This is not as popular as Tinker Tailor or Smiley's People (perhaps due to the BBC not making an Alec Guinness version?) however it's good and well worth your time. If you've read or seen Tinker Taylor or Smiley's People you should listen to this. It's the stepping stone between them, and while I have always felt it wasn't as strong as the other 2 parts of the Karla Trilogy, it's a good book in it's own right and merely shows how brilliant the other two parts are.
If you like Bond, Bourne, Tom Clancy's creations, Ripley, et al then you should read this and the other two in the trilogy (preferably in order, but it's not essential).
"Chris from the West Mids"
This is the third novel of the 'Karla trilogy' following Tinker, Tailor, Soldier Spy and Smiley's People. Not made at the time by the BBC because of prohibitive costs, as I understand it - more's the pity! I am a total Le Carre addict anyway but I consider this novel to be his best and it must surely rank also as one of the very best of its' genre.
This is a heady mix of espionage, humour, pathos and brutality and is equally rich in characters, not least of whom are George Smiley and Gerry Westerby, and it's all so beautifully crafted and told as only Le Carre can.
The next superlative I will save for the narrator, Michael Jayston who is nothing less than a genius in this field. I have listened to many, many audio books with some excellent narrators but none are his equal.
I absolutely never tire of listening to this and I'm certain that I never could. I can passionately recommend you listen and experience it too! beta inappVoteInfo
"Made me sit in the car to listen"
Another superb offering from John Le Carre. with his usual tight plotting and tight characterisation.
Michal Jayston's reading of this book is absolutely superb. Highly recommended.
"Excellent story and narration"
I have now listened to all the George Smiley books with Michael Jayston as narrator. All are excellent.
"THE UNFILMABLE LE CARRE NOVEL"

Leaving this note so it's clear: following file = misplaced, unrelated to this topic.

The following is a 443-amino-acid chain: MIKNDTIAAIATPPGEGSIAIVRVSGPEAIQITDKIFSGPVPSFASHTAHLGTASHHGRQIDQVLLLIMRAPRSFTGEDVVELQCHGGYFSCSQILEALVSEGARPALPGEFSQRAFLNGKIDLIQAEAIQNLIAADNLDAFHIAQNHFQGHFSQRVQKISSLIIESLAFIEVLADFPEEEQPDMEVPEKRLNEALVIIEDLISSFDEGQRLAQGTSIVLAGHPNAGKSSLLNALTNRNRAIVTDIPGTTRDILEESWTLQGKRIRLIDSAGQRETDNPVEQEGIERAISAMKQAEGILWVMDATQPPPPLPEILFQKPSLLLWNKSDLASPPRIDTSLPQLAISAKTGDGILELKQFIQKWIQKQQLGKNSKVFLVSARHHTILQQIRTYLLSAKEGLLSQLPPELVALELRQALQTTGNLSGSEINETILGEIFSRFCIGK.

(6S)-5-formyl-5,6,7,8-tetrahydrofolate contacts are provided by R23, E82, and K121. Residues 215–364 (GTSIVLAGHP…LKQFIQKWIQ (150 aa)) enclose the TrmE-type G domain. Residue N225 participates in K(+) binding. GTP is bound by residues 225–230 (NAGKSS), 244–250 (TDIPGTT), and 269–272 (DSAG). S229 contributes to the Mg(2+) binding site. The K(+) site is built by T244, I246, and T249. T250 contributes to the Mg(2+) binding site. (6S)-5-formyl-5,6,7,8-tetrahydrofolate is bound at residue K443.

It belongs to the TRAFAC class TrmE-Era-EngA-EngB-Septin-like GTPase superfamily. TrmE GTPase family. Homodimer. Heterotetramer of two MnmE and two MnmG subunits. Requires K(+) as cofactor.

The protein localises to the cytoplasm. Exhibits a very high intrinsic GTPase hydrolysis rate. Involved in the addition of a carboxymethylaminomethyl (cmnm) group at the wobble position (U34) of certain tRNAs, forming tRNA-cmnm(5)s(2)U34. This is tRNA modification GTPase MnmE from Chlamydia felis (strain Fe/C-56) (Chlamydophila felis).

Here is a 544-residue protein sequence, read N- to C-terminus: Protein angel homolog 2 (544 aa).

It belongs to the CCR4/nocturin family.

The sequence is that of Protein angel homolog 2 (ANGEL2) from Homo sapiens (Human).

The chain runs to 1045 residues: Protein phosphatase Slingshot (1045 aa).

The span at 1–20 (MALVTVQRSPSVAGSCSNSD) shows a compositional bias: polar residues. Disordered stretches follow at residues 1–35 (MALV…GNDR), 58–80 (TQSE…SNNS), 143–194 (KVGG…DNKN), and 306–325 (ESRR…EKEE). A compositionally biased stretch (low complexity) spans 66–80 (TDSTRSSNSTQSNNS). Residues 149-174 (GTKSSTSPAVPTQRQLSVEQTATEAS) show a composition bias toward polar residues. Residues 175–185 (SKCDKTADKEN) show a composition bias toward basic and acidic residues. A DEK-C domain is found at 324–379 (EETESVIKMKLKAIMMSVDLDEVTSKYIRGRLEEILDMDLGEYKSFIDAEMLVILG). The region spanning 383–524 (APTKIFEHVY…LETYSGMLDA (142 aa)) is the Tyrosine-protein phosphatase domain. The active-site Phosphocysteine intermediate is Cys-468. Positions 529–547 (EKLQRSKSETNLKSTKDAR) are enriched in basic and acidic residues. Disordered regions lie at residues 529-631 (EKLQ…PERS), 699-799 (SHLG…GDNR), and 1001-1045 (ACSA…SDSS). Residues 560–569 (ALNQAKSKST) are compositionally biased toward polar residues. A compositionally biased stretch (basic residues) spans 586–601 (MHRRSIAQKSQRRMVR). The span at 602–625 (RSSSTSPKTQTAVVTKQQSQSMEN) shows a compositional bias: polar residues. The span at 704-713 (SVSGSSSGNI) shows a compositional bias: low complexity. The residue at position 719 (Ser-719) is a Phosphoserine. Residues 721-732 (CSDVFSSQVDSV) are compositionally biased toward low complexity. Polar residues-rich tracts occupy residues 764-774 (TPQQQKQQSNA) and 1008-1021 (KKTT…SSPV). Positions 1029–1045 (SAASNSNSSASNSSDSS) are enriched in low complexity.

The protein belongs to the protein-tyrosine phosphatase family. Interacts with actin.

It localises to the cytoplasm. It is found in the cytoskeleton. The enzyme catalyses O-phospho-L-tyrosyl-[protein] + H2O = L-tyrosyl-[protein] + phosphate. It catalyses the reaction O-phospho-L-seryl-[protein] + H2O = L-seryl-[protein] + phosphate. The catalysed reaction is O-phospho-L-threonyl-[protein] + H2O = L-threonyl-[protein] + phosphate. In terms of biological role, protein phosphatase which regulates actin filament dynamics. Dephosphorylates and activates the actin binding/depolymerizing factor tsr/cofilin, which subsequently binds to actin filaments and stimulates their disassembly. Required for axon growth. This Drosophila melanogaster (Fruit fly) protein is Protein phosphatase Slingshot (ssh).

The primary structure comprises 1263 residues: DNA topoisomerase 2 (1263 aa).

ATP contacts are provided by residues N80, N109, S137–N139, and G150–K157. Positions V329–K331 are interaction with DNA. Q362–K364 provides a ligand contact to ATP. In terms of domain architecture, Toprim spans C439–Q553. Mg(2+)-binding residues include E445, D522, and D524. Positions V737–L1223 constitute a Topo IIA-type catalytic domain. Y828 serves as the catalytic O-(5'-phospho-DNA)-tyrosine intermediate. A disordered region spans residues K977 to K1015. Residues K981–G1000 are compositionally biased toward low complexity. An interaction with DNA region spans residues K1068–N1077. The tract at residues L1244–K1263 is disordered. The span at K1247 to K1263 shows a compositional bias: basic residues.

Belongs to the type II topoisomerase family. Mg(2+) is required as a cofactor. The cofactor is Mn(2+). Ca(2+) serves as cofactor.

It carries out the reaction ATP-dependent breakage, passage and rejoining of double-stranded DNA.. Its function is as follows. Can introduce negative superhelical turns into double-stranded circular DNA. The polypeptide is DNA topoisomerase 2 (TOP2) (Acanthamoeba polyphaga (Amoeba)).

The 'honourable Schoolboy' is the Le Carre novel that you will not have seen at the Cinema but you will have seen the First and Third parts of this 'Search for Karla' trilogy.
The book commences at the end of 'Tinker, Tailor':The 'Circus' (aka British Intelligence or SIS) is broken, decimated by the treachery of the Russian 'mole' (penetration agent), Bill Hayden. George Smiley is at the helm and with a small trusted team (Peter Gwillam et al) has to resurrect the 'Cicus' from the ashes: Technicians are excavating hidden microphones from the building walls whilst Researchers are taking 'backbearings' on old cases.
From this the 'Circus' discover secret Russian Intelligence ('Moscow Centre') payments to a source in the Far East which leads them to a respectable Hong Kong Chinese Businessman Nelson Ko, and which in turn leads to the re-activation of Jerry Westerby, an old 'Circus' Field operator sometime Journalist.
The book charts the course of 'Operation Dolphin' across Asia and we meet memorable characters like Lizzie Worthington and 'old' Craw, whilst unravalling the secrets around Nelson Ko and the 'moscow Gold'. The book ends with the double betrayal of Smiley and jerry Westerby (the latter by love) and is worth a read and hopefully the film rights.
Never mind if you can't follow the complex twists and turns of this superbly written Cold War spy thriller. This is LeCarré at his peak with well fleshed out characters, an utterly believable Secret Service and a typically dark and rather grim storyline. Cleverly told with insight and surprising humour, the descriptions of people, places and events are fulsome and expert. Certainly not a sparse writer, but I could listen to Michael Jaystons rendition of this superlative work for another 20 hours and not tire of it.
This is the second in the so-called "Karla trilogy", following on from Tinker Tailor, and that's certainly where you should start. Brilliant.